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US, allies sideline Russia from G8; Moscow shrugs off summit snub

The U.S. and its allies announced Monday that they would, for now, exclude Russia from the G8 and boycott a planned summit in Sochi in retaliation over its Crimea takeover -- though Russia's government shrugged off the latest efforts to isolate the country. 

Russian Foreign Minister Sergei Lavrov, on the sidelines of a nuclear security summit at The Hague, reportedly said it would not be a "big problem" if the G8 does not convene. 

"If our western partners believe the format has exhausted itself, we don't cling to this format," he said, according to Reuters. He spoke as all members of the G8 group except for Russia -- known as the G7 -- met at The Hague on Monday to strategize over Moscow's aggression against Ukraine, amid concerns about a Russian troop buildup. 

In a joint statement following that meeting, the leaders of the G7 nations warned that Russia's actions "will have significant consequences" and that they "remain ready to intensify actions ... that will have an increasingly significant impact on the Russian economy, if Russia continues to escalate this situation." 

The statement announced that the G7 nations would not go to Sochi in June, and said they would "suspend" participation in the G8 "until Russia changes course and the environment comes back to where the G-8 is able to have a meaningful discussion." They said the June meeting would be held in Brussels instead of Sochi. 

Though Russia so far has absorbed targeted sanctions imposed by the United States and European Union over Crimea, western leaders are urging Moscow not to make any further advances. President Obama, who began a tour of European cities on Monday with his meetings at The Hague, last week threatened to impose broad economic sanctions on Russia if the country does not stand down. 

Secretary of State John Kerry met for a little over an hour with Lavrov in The Netherlands, and once again urged Russia to "de-escalate the situation." 

According to State Department spokeswoman Marie Harf, Kerry voiced concern about the "massing of a large number of Russian forces on the border and of the treatment of Ukrainian military forces, including many Ukrainian servicemembers who are missing." 

She also reiterated that the U.S. is "not going to Sochi" for the previously scheduled summit. 

The warnings about further Russian incursions into Ukraine have mounted as Ukrainian officials say Moscow may be preparing for an attack. 

Lavrov met for the first time Monday with his Ukrainian counterpart to discuss the crisis. Before the meeting, Ukrainian Foreign Minister Andriy Deshchytsia said the Ukrainian government has remained concerned about a Russian military buildup near Ukraine's border.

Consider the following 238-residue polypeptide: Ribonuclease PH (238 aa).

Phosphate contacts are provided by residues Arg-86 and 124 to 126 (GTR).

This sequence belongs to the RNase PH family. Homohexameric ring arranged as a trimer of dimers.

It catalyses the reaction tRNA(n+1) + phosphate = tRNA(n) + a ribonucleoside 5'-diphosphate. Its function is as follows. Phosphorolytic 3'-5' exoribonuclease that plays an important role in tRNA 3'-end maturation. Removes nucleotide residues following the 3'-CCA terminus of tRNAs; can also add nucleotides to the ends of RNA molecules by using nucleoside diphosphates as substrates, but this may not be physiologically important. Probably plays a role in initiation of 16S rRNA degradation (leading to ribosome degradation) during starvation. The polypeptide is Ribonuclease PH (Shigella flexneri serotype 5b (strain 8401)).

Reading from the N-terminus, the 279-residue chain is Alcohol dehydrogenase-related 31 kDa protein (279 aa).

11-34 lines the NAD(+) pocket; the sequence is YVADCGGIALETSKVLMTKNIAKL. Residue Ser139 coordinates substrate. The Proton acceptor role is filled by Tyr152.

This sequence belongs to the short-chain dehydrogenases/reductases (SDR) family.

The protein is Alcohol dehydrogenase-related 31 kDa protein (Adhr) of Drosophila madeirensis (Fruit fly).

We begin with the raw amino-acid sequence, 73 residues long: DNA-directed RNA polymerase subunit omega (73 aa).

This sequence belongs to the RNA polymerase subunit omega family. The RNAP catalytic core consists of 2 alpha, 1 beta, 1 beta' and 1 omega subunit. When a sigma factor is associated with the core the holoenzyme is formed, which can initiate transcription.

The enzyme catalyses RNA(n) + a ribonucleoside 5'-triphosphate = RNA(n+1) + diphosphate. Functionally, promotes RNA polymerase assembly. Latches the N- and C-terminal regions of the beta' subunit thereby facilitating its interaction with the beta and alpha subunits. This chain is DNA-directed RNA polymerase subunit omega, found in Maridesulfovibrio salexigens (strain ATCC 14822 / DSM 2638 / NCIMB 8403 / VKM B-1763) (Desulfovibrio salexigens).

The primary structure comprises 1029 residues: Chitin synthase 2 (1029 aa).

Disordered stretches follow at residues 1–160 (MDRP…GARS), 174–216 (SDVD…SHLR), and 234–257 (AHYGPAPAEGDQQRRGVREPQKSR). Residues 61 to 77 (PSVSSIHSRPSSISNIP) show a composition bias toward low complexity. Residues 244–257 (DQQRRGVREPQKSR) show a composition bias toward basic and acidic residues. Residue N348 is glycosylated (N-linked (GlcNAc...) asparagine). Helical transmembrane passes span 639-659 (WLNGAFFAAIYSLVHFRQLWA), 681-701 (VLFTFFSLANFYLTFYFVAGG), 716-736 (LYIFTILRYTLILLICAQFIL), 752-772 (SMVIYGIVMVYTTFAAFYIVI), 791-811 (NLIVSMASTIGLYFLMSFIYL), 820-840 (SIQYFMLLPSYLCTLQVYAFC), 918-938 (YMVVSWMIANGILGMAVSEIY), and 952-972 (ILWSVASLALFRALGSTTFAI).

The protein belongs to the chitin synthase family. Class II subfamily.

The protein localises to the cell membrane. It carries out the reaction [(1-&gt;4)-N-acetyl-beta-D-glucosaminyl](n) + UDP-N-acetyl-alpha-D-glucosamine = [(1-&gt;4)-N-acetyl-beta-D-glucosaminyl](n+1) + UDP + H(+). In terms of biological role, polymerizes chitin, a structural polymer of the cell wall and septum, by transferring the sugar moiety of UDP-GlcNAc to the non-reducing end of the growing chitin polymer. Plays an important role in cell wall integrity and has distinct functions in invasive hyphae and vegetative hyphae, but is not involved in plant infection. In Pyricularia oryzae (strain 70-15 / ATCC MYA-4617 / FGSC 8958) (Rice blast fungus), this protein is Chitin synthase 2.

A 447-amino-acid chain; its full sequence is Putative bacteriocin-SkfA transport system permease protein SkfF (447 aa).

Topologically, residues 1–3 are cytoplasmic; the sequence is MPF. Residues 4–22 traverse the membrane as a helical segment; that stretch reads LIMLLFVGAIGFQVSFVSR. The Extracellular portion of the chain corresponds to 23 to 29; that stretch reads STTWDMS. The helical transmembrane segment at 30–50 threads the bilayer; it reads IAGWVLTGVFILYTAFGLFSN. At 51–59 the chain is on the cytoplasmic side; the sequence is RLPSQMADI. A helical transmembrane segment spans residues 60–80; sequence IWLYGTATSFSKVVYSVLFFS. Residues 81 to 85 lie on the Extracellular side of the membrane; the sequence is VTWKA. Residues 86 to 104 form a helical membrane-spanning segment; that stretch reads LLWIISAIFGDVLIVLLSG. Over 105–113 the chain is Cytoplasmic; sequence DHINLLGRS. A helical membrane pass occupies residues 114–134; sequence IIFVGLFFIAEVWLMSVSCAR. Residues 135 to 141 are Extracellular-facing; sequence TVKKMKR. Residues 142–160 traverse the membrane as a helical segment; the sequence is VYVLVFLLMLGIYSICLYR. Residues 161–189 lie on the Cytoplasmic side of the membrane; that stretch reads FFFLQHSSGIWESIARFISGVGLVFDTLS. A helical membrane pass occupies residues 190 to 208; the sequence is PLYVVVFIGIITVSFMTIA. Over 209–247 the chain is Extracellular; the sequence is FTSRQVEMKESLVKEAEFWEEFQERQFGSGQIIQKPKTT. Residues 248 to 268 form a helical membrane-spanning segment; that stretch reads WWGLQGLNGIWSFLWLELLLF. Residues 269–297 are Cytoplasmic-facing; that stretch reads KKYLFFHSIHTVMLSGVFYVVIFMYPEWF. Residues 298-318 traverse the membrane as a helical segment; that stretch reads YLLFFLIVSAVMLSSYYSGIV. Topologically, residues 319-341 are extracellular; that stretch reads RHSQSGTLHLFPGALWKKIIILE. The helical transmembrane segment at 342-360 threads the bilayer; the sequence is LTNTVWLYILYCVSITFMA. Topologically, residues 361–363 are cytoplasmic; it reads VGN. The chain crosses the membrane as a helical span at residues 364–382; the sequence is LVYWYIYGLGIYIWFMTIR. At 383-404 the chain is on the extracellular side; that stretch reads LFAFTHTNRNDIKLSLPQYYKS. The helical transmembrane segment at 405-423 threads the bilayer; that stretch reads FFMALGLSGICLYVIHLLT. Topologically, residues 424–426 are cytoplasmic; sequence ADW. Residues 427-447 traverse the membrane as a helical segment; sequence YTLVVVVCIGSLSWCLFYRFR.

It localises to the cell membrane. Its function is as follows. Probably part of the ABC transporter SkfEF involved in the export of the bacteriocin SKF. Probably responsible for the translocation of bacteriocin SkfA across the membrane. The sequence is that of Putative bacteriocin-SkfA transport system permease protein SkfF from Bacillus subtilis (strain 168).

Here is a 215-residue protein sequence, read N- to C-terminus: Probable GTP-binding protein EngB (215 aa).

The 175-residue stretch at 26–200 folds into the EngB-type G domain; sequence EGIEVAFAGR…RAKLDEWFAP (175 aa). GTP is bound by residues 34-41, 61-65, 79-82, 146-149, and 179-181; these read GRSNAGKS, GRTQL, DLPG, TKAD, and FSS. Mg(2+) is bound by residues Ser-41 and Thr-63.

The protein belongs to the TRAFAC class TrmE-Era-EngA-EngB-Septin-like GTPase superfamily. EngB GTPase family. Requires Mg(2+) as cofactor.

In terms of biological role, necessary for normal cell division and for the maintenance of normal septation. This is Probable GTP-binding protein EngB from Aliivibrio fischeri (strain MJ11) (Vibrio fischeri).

"The possibility of a military invasion is very high. We are very much worried about this concentration of troops on our eastern border," he said. 

Meanwhile, ending days of wavering, Ukraine's fledgling government also ordered troops to pull back Monday from Crimea itself. 

Putin's government moved with startling swiftness in annexing Ukraine's Crimean Peninsula last week following a referendum which the U.S. and other western governments decried as illegitimate. The U.S. and European Union have moved forward with modest sanctions, largely focused on individuals, but those efforts have not tempered the Russian government's advances. 

According to AFP, Ukrainian leaders voiced concern that Putin could move beyond Crimea. 

"The aim of Putin is not Crimea but all of Ukraine... His troops massed at the border are ready to attack at any moment," National Security and Defence Council chief Andriy Parubiy reportedly told a crowd in Kiev. 

Obama began his high-stakes tour through Europe with Russia at the top of the agenda. 

"We're united in imposing a cost on Russia for its actions so far," Obama said after meeting with Dutch Prime Minister Mark Rutte. 

Officially, nuclear terrorism is the main topic for world leaders at the summit -- the third since Obama launched the series in 2009. It opened with Japan announcing it would turn over to the U.S. more than 700 pounds of weapons-grade plutonium and a supply of highly-enriched uranium, a victory for Obama's efforts to secure nuclear materials around the world. 

But in another sign of how the Ukraine crisis was overshadowing diplomacy on other fronts, Putin declined to attend, sending his foreign minister instead. 

Rutte said Russia's attempts to annex Crimea are "a flagrant breach" of international law. "The presence of so many international leaders in the Netherlands this week presents an important opportunity for the international community to discuss this subject as well as other pressing issues that affect our common interest," Rutte said. 

Obama also met Monday with Chinese President Xi Jinping. On Tuesday, Obama has planned a joint meeting with Japanese Prime Minister Shinzo Abe and South Korean President Park Geun-hye, a session preceded by a sitdown with Prince Mohamed bin Zayed, crown prince of Abu Dhabi, the richest emirate in the United Arab Emirates federation. 

The two-day nuclear summit was the long-scheduled draw for Obama's visit to The Netherlands, but the headline event Monday was a Ukraine-focused, hurriedly scheduled meeting of the Group of Seven industrialized economies -- the U.S., Britain, Canada, France, Germany, Italy and Japan. 

Discussion among Obama and his G7 counterparts centered on economic aid to Ukraine, while at the same time seeking to segregate Putin from the exclusive group, which Russia usually joins in Group of Eight meetings. 

The Associated Press contributed to this report.